That said, one excerpt from the interview (below) struck me in particular. I, for one, am extrememly thankful for current tools that facilitate a rapid-fire form of connection, learning, sharing, and practice. Those tools have worked extremely well for me over the last decade, where I've had a lot of hurdles with perfectionism—and a resulting lack of momentum—to clear. Mastery, and what it takes to achieve it, looms large in the distance. On a somewhat related note, The One You Feed podcast (Episode 090: "The Art of Work") with guest Jeff Goins touches on modern-day mentors and apprenticeships. Worth checking out.
JH: Photo filtering apps, beat matching software, there are a lot of tools out there making it a lot easier to sort of shortcut the time it takes to “master” something. These things promote creativity but they also have a way of encouraging lazy creating. Should we be encouraging more kids to master one thing rather than be mediocre at a bunch of things?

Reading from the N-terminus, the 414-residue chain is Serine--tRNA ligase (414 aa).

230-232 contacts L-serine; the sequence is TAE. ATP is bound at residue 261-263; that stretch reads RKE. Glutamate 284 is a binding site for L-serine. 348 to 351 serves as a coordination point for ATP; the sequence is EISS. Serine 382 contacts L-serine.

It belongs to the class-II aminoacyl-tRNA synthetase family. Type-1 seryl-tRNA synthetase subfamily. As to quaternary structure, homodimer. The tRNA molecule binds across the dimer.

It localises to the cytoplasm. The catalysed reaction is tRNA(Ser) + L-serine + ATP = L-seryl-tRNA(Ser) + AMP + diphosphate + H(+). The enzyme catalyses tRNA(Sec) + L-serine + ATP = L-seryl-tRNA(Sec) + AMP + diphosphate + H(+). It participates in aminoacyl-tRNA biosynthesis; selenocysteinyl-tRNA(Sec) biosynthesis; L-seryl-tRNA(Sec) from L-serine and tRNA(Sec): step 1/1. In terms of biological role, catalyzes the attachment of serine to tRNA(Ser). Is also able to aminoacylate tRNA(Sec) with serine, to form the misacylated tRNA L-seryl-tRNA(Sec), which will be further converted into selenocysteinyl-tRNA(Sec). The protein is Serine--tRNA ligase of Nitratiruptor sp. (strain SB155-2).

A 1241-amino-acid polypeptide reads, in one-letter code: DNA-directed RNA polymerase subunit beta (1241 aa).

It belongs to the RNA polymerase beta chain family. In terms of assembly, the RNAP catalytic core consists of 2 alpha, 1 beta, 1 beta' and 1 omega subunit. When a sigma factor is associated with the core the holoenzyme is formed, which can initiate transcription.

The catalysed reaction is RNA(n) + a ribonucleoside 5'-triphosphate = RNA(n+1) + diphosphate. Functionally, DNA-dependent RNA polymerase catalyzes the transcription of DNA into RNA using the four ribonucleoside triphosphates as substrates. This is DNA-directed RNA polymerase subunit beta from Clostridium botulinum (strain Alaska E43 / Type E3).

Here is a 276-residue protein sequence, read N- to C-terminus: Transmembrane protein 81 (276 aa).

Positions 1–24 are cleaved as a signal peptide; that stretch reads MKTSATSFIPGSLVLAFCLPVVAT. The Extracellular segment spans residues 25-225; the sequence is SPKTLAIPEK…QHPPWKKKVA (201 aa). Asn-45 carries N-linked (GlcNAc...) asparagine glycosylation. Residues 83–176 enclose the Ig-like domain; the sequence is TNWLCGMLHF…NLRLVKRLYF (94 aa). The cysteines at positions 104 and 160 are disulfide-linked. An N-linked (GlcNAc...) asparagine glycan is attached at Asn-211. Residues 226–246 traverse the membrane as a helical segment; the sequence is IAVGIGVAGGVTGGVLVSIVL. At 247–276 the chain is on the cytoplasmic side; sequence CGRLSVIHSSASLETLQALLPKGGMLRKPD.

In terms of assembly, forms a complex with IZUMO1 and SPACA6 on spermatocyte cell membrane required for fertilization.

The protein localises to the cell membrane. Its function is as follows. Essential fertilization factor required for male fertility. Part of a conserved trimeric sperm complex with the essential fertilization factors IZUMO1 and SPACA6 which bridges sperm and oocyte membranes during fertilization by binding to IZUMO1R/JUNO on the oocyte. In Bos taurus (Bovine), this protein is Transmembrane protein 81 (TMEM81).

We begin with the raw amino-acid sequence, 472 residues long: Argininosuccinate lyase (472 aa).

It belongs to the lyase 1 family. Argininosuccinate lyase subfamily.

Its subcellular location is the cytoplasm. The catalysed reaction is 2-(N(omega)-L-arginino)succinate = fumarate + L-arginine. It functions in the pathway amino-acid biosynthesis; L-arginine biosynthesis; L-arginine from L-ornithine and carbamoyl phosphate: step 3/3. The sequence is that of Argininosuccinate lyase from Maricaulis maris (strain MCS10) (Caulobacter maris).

SL: I think it’s great that technology does empower people this way and create choice. I wouldn’t be prescriptive but I am personally more interested in trying to become a true virtuoso in one field than a generalist. Specialization has worked for me. I would love to paint again, and to produce dodgy electronic music again, but I think developing a profound understanding of anything requires total commitment to that field. Profound mastery requires everything, heart and soul. A lot of love and a lot of time. I know that, even having spent twenty years working at this, I still have a lifetime of learning ahead of me.